Americans agree on one thing: when it comes to driver's education, the system is seriously lagging.
The Harris Poll conducted on behalf of Volvo found the majority of Americans believe the standard driver's license test is outdated, at a minimum.
More than half of the respondents said they feel the driver's ed system is outdated, while 9 in 10 supported increased access to education. Specifically, Americans were in favor of adding driver's ed back to public schools. In 1970, 95 percent of students were offered driver's ed at a public school. Today, just 10 states have public driver's ed programs.
Most of today's new young drivers rely on their parents or private schools for training. In fact, most drivers cited their parents as the biggest influence when learning to drive. Per the data, the response was double the amount who said their driving instructor provided the most influence.
When it comes time to line up the cones for maneuverability, 3 out of 5 Americans feel the test is designed as an "easy pass" and doesn't test a driver's abilities. Further, 41 percent said the government should mandate at least 50 hours of driver training before taking a driver's license test. Today, 1 in 3 drivers said they were required to have fewer than 20 hours behind the wheel. The average time across states was 46 hours mandated, but 16 states require 40 hours or fewer before taking the final test.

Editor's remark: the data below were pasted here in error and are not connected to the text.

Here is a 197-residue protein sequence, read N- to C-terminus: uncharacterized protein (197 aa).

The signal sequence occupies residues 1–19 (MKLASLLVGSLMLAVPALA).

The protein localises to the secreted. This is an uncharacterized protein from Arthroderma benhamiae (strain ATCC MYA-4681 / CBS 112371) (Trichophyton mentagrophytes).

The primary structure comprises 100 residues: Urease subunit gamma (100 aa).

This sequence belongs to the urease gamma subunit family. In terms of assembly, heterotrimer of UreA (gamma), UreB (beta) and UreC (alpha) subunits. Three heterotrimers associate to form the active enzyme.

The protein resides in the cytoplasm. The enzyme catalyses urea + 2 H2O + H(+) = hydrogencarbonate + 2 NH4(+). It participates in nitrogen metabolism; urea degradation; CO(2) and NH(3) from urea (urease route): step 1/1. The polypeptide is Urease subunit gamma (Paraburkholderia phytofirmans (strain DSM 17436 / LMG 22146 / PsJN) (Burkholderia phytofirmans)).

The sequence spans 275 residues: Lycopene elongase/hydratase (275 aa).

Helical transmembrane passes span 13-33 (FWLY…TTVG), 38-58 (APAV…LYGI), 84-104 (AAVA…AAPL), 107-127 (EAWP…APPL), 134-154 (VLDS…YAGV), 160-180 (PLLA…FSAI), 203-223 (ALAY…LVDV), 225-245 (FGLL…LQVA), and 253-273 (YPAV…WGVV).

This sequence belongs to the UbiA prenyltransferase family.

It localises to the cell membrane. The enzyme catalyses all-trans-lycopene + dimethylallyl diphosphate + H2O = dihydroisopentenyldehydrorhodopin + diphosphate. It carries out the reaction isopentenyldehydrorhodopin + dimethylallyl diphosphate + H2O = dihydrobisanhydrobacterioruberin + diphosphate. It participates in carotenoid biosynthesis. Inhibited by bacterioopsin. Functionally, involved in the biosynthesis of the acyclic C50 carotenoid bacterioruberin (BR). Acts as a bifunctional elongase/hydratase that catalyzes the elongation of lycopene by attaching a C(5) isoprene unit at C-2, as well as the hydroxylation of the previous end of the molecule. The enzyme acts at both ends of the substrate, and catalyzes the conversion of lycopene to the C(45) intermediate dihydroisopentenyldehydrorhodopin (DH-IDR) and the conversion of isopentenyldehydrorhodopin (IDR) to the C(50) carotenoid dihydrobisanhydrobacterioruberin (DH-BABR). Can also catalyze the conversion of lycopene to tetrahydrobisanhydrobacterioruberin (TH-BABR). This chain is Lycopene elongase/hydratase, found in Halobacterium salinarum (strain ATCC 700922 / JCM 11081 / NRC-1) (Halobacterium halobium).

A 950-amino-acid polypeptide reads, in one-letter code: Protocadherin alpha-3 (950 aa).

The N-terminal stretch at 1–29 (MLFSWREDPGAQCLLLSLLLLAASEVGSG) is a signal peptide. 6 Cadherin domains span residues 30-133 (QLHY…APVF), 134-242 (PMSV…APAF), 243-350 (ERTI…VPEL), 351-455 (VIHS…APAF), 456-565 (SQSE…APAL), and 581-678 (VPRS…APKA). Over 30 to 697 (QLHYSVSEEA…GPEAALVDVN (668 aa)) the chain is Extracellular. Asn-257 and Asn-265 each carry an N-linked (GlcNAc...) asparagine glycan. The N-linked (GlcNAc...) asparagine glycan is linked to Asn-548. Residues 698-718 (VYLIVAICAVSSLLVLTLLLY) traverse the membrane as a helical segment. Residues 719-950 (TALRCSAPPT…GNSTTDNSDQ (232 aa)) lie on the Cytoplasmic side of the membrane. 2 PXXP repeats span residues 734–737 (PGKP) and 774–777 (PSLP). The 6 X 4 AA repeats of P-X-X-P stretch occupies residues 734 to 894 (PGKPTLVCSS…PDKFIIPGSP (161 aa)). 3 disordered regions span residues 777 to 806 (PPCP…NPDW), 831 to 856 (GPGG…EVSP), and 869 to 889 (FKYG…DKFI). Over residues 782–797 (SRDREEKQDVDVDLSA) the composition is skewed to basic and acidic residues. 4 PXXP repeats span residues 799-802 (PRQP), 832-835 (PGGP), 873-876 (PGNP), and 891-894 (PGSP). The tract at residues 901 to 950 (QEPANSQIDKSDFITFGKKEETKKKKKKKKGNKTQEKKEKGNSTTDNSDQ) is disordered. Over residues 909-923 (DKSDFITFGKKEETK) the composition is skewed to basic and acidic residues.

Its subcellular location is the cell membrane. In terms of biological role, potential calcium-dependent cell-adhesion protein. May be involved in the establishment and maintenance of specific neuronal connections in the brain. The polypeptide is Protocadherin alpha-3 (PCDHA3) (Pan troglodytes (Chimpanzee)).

The skills for good driving start before driver's education, however. In typical fashion, teen drivers are first granted a learner's permit to operate a vehicle with adult supervision. However, a previous study found most parents don't enforce the rules for a learner's permit. This includes curfews, the number of passengers in the car, and letting the teen driver hit the road without adult supervision.